The Good & The Bad: How to Give Employee Feedback

Seven tips to help you give better employee feedback.

Giving Employee Feedback

According to a study by officevibe, 96% of employees feel that regularly receiving employee feedback is good. In another study, 19% of employees said would leave their job due to a lack of recognition.

Giving your employees feedback about their performance allows them to improve or continue doing well in their job. However, the delivery of feedback - whether it is done in a positive or negative way - is what makes or breaks work relationships. Phrasing feedback badly has the power to compromise how well your team performs.

So how should managers give an employee feedback? Should you share positive feedback differently than if it is negative? Here are seven tips to use for your worker feedback strategy.

7 Tips for Giving Your Employee Feedback

Giving your team feedback usually happens during performance or job reviews. But you don’t have to wait for these occasions to do so. You can make feeding back an active part of your employee engagement and development strategies.

Use these tips to ensure you uplift your team, help them perform better, and continue building great work relationships.

One-on-one employee feedback

Focus on the Job

Technically, you are not reviewing the person; you are reviewing their performance of the job. As such, remember to focus on the job during the performance review, not the person. People are more than just their job, and character-related judgments have no place in job reviews.

Rather than saying “You’re too authoritarian as a manager,” say “Your team has shared that they would appreciate more autonomy on their projects.”

Ask More Questions

Managers should want job performance reviews to be more than merely a review. You are actually investing time to help your team perform better and succeed as a whole.

Thus, instead of merely focusing on statements during the review, ask questions too. Including questions in the performance review allows your employees to drive the discussion. The benefit of this is that the worker is, at times, better able to address the issue. They provide valuable insight into their job and company processes.

Moreover, questions help facilitate a culture of honesty and feedback. If you ask about management, the company, and the team, your employee feels that you care and value their input.

Be Specific

Managers should provide clear, actionable feedback that employees can act on. Base your employee feedback on facts, not interpretation, and be specific. Include examples if that’s relevant and appropriate.

Specific and clear feedback

This goes for both negative and positive feedback. For example, “You’re doing so well” doesn’t really tell the employee anything. In what specific area are they doing well? How is “doing well” measured?

Instead, use specific statements, like “You really took initiative with organizing the sound equipment and catering for the product launch.”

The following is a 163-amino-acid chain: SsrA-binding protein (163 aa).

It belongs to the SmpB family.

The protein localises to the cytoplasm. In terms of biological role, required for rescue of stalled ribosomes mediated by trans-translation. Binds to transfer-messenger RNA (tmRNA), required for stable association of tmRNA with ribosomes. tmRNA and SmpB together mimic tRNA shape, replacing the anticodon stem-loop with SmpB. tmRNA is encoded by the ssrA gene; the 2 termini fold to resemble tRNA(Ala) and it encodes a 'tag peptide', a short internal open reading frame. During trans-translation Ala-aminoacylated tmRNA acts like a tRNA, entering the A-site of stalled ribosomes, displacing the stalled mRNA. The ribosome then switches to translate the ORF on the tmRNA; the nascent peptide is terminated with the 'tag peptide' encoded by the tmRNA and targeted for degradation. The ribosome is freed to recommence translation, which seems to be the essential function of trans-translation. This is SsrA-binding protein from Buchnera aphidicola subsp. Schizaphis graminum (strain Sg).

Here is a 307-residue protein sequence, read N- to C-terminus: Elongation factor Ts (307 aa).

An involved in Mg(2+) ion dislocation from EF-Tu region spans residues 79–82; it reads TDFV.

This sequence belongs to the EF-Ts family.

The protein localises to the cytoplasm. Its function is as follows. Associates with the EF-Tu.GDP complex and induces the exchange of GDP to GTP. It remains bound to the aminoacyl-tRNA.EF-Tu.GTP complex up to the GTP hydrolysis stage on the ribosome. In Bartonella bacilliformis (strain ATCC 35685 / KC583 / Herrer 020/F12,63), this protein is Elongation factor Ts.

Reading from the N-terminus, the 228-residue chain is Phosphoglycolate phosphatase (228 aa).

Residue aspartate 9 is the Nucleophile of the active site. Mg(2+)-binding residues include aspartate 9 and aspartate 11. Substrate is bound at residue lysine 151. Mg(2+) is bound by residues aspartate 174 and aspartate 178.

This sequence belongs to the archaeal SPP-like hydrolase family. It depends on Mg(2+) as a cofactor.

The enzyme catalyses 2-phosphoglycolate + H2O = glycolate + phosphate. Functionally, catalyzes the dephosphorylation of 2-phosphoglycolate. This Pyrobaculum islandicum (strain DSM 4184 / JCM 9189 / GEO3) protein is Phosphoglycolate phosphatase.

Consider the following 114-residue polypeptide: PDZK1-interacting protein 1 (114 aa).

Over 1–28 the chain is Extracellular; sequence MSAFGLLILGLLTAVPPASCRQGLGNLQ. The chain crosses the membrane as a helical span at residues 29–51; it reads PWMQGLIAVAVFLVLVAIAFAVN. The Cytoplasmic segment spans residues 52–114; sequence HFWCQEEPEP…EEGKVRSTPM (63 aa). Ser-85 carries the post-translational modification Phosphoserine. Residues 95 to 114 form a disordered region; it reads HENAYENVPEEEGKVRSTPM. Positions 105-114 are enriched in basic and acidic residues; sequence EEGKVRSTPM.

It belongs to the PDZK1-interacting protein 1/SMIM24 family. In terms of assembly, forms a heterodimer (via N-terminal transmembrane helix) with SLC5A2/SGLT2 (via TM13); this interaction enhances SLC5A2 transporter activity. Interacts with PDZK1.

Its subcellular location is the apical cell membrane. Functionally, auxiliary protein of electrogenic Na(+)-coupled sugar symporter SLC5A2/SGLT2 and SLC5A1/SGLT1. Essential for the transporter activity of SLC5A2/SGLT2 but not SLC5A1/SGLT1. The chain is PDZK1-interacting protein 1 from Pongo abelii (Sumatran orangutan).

Stick to Process and Progress

When you share negative feedback with an employee, focus on progress or results. With an emphasis on progress, the worker can see how far they’ve come and how they can move forward. This helps ensure they stay engaged and don’t lose hope.

For positive feedback, which helps keep an employee engaged, you should rather target their processes. Point out ways they can improve certain actions to further boost their great performance. If you focus on the progress or results here, the employee may just sit back, relax, and make no further effort to improve.

Be Authentic

Being authentic helps you connect with the employee during a job review. This humanizes you and makes the feedback more meaningful.

You can share personal experiences to show empathy and build a personal connection. However, there are some caveats to avoid. It is easy to get so “lost” in trying to connect that you may overshare, tell a long-winded unrelated story, or make the whole review session about yourself.

Understand That Employees Respond Differently

Not every employee will react to employee feedback in the same way. An important aspect of giving feedback is how you deliver or share it, tailoring this to the specific individual.

Tailor feedback to employee

Some people prefer blunt feedback, while others appreciate a softer, more subtle review. Learning which approach works best for which employee helps ensure that the job review is successful and fruitful.

Use the Sandwich

The sandwich approach to giving feedback includes using positive feedback as the bread and negative feedback as the sandwich filling. So like a sandwich, you start with praise or a compliment (bottom slice of bread) and follow with the negative feedback (the filling). You can then add some more positive feedback (the top slice of bread) to finish things off.

Using the sandwich compliment approach helps create a supportive, positive atmosphere during a job performance review.

Final Thoughts

Giving employee feedback isn’t the easiest thing to do, especially when you need to share negative feedback with them. To help reinforce good behavior, eliminate bad habits, improve mutual trust, and boost confidence, you should aim to give an employee feedback in the right way.

Sign up to &team’s Pulse feature to gain powerful metrics and reporting features that you can use while sharing feedback with your team.